Our sector does not have that many horizontal deals left. The principal investor concern here is that the antitrust division may seek to block deals that in the past it would have approved. We see that happening in the tech, health care and finance sectors. We are more skeptical in our space as there simply aren’t that many horizontal deals left. Of course, a cable company or telco expanding its geographic reach—the more likely deals—are generally not horizontal deals and are more likely to be approved.
The horizontal deal most speculated about that could be affected would be some kind of tie-up between DirecTV and DISH. Investors have been interested about this in the context of Elliot Management’s effort to slim down AT&T, though AT&T management has said it does not have an interest in such a transaction. We have written about this in detail (LINK), concluding that while a number of market trends improve the odds for such a deal since the last time it was unsuccessfully attempted, it would still be tricky to get the deal done, regardless of the election outcome. In the case of a Warren victory, we think the odds would go down, though not by much as we think the Trump Administration would likely bring a suit to block any big deal involving AT&T.At least we think that as long as AT&T continues to be the parent company of CNN, a situation we don’t belief mitigated by the news networks’ hiring of Trump defender Sean Duffy. If, however, the new streaming services from Disney, Comcast, and AT&T exceed expectations in taking market share, it may be that market forces either compel the DOJ to say yes or increase the odds of successfully challenging a denial in court.
The other horizontal deal that is speculated about is Verizon/Charter. We think that would face difficulties under a Warren Administration, but even if Trump is re-elected, it will face difficulties from the states, unless there is a very significant agreement to divest assets.
On the other hand, if the states lose the TMUS/S case, it is likely that the trial court—or if appealed, the appellate court—would be making new law in terms of approving horizontal deals under the Clayton Act. We think that some of the claims by the companies in terms of the merger creating new efficiencies through greater capacity would, if upheld, create a precedent that others could use to justify mergers or challenge denials in court, making it tougher for the feds and/or the states to block even horizontal deals, regardless of who is President.
The courts may not allow the government to block vertical deals. We think the more likely deals are those involving vertical deals, in which companies, like AT&T with its TWX deal, seek to enter adjacent markets. As noted above, Warren wants tougher scrutiny of vertical deals. As we saw with the AT&T/TWX case, however, there is a considerable body of law that will make challenges to vertical deals difficult. To block such deals, Warren would not only have to insert leadership in the DOJ willing to challenge such deals, she would also have to install a number of judges willing to step away from the judicial precedents that suggest that it is the rare vertical deal that endangers consumer welfare.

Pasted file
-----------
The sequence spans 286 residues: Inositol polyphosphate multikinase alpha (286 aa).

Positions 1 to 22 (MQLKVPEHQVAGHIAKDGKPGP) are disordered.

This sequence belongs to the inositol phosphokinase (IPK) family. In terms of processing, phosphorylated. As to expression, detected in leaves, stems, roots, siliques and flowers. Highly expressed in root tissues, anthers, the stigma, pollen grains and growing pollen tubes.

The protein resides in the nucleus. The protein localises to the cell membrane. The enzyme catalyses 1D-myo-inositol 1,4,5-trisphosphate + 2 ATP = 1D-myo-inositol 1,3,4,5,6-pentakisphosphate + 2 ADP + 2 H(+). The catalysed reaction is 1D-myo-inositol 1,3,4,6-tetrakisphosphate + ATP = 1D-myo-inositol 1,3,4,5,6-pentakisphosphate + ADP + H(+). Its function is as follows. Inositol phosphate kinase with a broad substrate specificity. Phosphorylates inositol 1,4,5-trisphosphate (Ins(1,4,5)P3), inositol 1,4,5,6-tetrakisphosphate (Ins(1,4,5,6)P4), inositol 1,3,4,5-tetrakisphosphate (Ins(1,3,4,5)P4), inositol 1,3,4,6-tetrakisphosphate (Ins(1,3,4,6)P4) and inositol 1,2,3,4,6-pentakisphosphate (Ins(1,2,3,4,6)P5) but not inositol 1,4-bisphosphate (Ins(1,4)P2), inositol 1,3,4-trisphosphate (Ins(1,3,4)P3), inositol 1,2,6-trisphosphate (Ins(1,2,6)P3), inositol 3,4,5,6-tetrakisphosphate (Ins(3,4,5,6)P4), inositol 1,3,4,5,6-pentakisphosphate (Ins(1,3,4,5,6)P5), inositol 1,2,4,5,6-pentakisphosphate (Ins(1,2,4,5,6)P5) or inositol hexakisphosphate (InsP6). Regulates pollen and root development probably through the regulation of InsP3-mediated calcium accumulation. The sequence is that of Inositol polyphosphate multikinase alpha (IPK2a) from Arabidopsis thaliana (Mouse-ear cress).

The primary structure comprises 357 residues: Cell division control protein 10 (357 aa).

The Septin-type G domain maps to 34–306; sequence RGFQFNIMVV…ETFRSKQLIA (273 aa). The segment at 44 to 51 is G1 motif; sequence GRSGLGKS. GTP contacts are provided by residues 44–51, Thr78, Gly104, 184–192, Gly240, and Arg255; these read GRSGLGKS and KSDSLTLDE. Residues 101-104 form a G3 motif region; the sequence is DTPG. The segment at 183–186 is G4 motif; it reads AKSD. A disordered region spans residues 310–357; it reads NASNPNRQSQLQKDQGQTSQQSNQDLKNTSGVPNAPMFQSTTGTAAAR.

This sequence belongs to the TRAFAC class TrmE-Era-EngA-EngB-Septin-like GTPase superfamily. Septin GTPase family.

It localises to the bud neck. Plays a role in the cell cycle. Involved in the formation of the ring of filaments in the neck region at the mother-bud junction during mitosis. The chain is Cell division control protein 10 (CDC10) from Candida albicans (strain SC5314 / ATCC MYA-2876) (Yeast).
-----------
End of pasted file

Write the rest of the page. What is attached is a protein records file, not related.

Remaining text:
Silver linings from a Warren DOJ: Tech and Fairness. While we do think a Warren DOJ would be more aggressive on antitrust, we also think there are two silver linings for investors in our sectors. First, as discussed elsewhere in this note, the principal thrust of enhanced antitrust enforcement will be the tech sector. To the extent that companies in our sectors are competing with big tech to purchase smaller tech companies, those companies may calculate that they should accept a bid from an ISP rather than accept the bid from the tech company and risk a longer process at, or possible rejection from, the DOJ. Second, we think a Warren DOJ would be tougher but would not base its antitrust policies on partisan political motives. For example, we don’t think, from an antitrust perspective, it would treat a deal affecting the parent of CNN differently from the parent of Fox News or MSNBC.As we noted in the summer of 2018, the DOJ seemed to be going out of its way to help Rupert Murdoch quickly sell to Disney and raise flags about a deal with Comcast, even though from a normal antitrust perspective, Comcast was probably easier. (LINK) Similarly, the government action to try to block a vertical deal—AT&T/TWX--had its genesis in the President’s anger at CNN coverage on the campaign trial and many were suspicious of the motive of the DOJ in bringing the case.
Three Safety Nets: Courts, Markets and Public Attitudes
We believe there are three additional forces that mitigate the risk of a Warren Presidency on our sector.